This year's Military World Orienteering Championships were held in Austria and the team relay title was won by the Swiss team.
GV Competitors setting off into woods
SV No.28 past logs looking at map
GV Finnish competitor checking map
SV PAN No.5 past trees and bushes and down wood
SV PAN Austrian team hand-over at taps SAN BACK TO tape where Austrian competitor has collapsed officials picking him up
SV Swiss team handing over to Lieutenant Karl John who runs off and through bush??? with m??? (2 shots)
SV PAN John hands over to Swiss singles champion who sets off(Hulliger)
SV Finnish competitor coming in second
SV PAN ???liger winning for Switzerland and looks at papers
SV Swiss team throwing Holl???r up in air.
Initials ET/2226 ET/2300
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Background: This year's Military World Orienteering Championships were held in Austria and the team relay title was won by the Swiss team. It is the third time that the Swiss have won the championships.
Orienteering is a sport that first became popular in Scandinavia, but it is now growing in popularity in other European countries. It consists of a combination of walking, cross-country running, and finding one's way about the countryside by using maps and compasses.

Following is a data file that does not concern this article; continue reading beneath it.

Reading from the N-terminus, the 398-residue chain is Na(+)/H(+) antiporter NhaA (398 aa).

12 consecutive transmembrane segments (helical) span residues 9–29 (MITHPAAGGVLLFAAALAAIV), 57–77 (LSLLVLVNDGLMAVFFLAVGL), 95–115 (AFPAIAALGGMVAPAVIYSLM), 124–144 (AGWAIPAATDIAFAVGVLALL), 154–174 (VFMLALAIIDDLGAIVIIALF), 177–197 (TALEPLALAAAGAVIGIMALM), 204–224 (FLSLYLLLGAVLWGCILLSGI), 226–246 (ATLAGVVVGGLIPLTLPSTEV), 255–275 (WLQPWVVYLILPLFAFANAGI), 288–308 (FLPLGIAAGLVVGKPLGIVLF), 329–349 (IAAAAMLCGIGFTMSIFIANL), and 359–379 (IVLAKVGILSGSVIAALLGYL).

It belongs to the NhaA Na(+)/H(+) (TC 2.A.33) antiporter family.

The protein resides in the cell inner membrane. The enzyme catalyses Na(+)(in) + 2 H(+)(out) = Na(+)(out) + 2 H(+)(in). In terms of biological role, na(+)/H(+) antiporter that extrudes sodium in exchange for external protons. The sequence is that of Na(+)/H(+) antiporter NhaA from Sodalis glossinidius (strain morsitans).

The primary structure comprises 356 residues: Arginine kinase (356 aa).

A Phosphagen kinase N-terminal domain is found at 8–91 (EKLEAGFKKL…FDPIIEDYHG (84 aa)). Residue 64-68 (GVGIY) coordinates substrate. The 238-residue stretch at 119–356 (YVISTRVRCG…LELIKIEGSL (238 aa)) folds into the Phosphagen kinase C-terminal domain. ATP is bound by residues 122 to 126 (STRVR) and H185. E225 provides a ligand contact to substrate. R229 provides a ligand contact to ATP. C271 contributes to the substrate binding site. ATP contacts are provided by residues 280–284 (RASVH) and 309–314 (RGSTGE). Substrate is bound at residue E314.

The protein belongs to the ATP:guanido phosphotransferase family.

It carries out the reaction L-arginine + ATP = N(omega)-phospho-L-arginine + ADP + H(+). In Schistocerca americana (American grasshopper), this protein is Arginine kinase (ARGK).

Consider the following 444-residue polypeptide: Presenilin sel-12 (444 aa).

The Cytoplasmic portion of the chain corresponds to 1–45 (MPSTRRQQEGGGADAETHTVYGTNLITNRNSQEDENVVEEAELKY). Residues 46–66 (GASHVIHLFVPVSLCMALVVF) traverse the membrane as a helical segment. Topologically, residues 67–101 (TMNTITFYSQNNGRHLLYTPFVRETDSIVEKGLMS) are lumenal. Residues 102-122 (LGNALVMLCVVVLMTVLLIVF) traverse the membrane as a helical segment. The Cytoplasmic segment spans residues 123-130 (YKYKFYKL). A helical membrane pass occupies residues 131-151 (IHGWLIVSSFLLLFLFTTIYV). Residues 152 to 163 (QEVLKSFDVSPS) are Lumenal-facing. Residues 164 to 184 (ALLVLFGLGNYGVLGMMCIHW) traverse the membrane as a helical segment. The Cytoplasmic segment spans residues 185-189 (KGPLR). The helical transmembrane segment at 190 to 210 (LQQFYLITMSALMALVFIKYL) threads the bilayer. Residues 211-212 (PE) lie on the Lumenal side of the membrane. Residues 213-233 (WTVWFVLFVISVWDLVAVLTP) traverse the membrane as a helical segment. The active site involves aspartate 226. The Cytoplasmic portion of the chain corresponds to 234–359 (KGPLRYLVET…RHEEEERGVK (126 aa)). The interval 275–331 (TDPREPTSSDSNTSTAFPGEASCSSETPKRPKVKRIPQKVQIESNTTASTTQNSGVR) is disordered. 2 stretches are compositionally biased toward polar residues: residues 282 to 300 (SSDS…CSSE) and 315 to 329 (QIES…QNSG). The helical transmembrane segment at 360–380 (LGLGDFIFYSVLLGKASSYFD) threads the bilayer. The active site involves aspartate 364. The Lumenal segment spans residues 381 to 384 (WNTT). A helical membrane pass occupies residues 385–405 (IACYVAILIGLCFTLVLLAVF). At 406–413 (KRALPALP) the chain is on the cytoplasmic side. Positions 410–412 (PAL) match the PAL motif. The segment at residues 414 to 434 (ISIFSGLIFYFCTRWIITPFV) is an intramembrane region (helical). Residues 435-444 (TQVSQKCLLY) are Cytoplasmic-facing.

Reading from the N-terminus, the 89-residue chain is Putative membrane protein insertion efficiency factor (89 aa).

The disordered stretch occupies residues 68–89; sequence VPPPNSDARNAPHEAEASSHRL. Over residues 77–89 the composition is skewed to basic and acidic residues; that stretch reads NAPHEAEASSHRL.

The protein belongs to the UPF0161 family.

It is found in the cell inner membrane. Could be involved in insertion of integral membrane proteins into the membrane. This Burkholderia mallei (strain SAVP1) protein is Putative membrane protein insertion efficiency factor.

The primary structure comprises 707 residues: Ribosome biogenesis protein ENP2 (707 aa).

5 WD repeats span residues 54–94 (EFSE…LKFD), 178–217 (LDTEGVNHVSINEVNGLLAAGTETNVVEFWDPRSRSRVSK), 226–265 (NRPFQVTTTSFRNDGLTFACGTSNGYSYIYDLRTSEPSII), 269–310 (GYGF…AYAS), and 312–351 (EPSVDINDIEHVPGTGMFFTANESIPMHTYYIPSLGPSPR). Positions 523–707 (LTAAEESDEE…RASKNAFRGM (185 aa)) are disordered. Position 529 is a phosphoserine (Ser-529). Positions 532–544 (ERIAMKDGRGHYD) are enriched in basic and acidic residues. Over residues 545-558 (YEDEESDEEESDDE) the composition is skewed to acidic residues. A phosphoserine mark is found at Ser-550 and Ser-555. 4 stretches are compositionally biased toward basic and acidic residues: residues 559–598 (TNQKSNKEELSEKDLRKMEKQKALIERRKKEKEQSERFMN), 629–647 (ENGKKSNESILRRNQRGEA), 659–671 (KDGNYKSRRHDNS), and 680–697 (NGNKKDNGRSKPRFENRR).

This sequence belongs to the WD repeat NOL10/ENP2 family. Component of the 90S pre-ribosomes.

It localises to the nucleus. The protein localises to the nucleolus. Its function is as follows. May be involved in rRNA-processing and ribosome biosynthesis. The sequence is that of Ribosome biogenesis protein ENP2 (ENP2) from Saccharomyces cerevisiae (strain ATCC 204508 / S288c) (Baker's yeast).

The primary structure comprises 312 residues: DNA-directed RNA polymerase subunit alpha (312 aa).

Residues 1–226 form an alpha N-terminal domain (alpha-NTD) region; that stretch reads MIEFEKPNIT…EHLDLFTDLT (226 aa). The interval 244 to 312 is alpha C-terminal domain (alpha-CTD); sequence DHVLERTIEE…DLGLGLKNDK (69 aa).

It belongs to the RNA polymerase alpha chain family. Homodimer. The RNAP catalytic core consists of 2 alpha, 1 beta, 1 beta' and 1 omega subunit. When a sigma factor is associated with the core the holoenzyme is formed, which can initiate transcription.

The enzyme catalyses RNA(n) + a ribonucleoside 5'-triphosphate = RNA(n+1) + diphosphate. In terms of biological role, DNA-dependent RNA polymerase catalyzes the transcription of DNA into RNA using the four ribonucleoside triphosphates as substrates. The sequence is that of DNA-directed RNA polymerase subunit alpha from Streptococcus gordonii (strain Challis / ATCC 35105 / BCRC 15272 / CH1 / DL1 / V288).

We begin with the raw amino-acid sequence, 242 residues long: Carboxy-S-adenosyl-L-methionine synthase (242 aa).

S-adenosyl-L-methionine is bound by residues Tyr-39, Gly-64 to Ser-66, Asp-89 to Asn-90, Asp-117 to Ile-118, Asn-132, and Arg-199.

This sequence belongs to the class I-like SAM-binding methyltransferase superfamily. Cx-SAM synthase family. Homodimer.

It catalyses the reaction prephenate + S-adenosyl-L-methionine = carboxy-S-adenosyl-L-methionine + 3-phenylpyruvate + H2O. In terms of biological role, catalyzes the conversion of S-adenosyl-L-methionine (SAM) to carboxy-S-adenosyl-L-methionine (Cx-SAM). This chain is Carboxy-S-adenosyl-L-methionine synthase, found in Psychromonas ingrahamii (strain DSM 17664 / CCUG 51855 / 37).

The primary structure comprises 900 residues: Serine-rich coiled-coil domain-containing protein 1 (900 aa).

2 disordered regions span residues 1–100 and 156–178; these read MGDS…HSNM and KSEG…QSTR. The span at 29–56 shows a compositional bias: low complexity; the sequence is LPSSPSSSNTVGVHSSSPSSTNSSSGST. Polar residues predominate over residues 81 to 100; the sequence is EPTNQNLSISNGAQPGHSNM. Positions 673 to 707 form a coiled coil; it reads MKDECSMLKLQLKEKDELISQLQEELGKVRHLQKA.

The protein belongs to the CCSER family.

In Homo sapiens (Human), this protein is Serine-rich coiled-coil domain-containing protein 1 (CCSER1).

This year's team relay Championships were run off in Styria, an Austrian province. The Swiss military team had already won the Singles Championship, and the Finns were expected to make a strong challenge for the Relay title. At the first hand-over, the Finns had already established a 26 second lead.
After this first lap, the Austrians were in second place, with Switzerland's first man, two minutes behind in third place. On the second leg, the Swiss competitor was First Lieutenant, Karl John, and he made up a lot of lost time, by completing the leg one and a half minutes faster than his team-mate had run the first leg.
By this time the Austrian team were out of the running. One of their competitors had checked in at the wrong control point, and the team was disqualified.
For the third and final lap, First Lieutenant John handed over to the World Singles Champion, Hulliger. He captured the lead from the Finns, who had led for most of the time. Hulliger clocked up the fastest time to give Switzerland the Championship, and the Finns only managed second place.